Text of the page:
Two Nigerian Authors, Achebe and Adichie, Win Major Awards



Two Nigerian authors recently won major literary awards. Man Group, the sponsor of the Man Booker Prize, announced today that Nigerian author Chinua Achebe has won the second Man Booker International Prize for Fiction. And last week, Chimamanda Ngozi Adichie was named the winner of the Orange Broadband Prize for Fiction for her novel Half of a Yellow Sun (Knopf, 2007). Together, the awards are worth nearly $200,000.

Achebe's international Booker accounts for more than half of that—the seventy-six-year-old will take home £60,000 (approximately $118,600). Achebe was chosen from a shortlist that included U.S. authors Philip Roth and Don DeLillo. The judges were Nadine Gordimer, Elaine Showalter, and Colm Tóibín.The prize is given every two years for a body of work by a fiction writer. The winner of the first International Booker was Albanian writer Ismail Kadare.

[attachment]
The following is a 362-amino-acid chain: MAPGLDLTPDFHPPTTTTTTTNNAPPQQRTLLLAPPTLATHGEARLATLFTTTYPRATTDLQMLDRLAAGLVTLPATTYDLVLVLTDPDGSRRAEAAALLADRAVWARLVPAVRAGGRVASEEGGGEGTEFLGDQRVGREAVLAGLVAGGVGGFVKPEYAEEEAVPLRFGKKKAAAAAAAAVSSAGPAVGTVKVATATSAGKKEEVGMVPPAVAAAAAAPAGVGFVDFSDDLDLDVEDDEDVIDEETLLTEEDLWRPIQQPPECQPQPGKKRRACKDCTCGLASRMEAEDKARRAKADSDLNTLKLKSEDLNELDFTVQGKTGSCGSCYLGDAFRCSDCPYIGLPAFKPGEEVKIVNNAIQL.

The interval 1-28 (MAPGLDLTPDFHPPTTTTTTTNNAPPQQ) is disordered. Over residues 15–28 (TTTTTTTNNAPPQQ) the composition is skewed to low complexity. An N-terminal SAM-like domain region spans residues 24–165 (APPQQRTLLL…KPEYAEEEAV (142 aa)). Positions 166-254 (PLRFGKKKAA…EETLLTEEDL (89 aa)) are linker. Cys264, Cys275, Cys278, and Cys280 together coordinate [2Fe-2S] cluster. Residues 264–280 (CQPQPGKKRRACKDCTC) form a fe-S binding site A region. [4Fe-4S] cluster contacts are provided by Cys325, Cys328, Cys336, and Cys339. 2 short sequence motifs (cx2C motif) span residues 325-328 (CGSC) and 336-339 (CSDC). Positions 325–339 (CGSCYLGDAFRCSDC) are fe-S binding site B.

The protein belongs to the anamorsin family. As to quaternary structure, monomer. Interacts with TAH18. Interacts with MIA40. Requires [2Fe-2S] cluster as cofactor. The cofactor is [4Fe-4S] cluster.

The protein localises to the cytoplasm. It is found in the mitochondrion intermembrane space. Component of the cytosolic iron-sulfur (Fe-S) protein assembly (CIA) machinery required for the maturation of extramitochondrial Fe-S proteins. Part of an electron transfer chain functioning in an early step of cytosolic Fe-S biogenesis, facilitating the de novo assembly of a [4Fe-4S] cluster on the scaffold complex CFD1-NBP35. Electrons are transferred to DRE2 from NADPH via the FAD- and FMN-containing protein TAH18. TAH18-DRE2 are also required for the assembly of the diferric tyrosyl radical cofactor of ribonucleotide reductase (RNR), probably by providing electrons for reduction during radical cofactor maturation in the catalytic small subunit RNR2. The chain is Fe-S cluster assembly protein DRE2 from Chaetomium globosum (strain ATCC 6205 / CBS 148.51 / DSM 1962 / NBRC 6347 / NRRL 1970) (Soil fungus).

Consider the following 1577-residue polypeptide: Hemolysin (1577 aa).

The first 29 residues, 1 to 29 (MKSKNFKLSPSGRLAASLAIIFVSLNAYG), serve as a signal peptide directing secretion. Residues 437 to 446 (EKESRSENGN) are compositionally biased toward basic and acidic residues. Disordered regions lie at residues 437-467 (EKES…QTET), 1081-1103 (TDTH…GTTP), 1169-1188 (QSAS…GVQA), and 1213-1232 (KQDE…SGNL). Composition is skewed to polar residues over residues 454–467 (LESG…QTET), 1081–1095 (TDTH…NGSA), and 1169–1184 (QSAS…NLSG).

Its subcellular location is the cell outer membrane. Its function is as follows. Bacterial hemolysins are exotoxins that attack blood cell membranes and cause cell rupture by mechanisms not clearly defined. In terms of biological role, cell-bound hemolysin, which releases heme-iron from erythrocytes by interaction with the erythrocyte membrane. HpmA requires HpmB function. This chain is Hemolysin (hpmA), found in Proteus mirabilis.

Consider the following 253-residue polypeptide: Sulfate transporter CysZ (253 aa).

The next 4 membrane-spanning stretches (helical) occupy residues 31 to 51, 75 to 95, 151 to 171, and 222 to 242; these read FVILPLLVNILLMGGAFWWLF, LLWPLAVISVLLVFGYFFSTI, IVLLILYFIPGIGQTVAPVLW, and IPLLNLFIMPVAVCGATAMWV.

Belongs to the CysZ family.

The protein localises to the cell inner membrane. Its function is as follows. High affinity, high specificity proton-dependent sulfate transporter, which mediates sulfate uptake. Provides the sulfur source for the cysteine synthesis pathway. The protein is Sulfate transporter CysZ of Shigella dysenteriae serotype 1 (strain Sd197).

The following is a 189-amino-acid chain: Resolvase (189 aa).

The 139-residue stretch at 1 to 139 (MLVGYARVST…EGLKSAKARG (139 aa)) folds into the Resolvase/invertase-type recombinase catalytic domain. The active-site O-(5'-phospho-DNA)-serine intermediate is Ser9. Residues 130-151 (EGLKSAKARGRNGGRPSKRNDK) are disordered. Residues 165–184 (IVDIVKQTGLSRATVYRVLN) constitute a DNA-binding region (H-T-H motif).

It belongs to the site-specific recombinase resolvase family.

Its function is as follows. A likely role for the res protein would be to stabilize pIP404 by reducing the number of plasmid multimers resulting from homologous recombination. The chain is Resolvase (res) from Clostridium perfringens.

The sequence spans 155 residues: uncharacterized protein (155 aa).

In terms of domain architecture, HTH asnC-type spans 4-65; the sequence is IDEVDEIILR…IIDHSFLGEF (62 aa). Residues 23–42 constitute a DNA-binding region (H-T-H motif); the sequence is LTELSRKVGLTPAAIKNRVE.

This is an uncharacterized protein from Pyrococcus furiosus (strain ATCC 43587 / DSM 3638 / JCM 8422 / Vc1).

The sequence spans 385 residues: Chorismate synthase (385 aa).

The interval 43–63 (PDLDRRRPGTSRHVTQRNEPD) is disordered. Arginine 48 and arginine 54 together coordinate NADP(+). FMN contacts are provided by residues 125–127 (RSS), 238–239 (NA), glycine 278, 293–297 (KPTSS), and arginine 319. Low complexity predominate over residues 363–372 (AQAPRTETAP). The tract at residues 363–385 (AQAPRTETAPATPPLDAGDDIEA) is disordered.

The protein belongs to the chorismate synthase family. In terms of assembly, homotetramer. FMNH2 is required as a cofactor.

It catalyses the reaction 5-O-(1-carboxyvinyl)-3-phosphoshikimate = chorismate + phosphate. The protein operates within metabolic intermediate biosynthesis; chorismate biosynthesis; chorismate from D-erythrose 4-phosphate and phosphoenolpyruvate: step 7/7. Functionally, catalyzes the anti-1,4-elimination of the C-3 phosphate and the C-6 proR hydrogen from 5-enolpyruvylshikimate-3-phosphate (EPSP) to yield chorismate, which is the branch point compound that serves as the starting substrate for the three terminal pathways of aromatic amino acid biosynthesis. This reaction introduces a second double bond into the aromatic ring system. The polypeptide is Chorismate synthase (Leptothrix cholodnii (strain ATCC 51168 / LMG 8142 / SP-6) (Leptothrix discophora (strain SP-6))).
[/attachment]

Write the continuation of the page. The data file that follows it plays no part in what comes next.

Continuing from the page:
Adichie, who was born in 1977 in Aba, Nigeria, was chosen from a shortlist that included Anne Tyler of Baltimore for Digging to America (Knopf, 2006), Rachel Cusk of Britain for Arlington Park (Farrar, Straus and Giroux, 2007), Kiran Desai of India for The Inheritance of Loss (Atlantic Monthly Press, 2006), Xiaulu Guo of China for A Concise Chinese-English Dictionary for Lovers (Nan A. Talese, 2007), and Jane Harris of Britain for The Observations (Faber and Faber, 2006). The judges were Muriel Gray, Kathryn Hughes, Maya Jaggi, Marian Keyes, and Kate Saunders.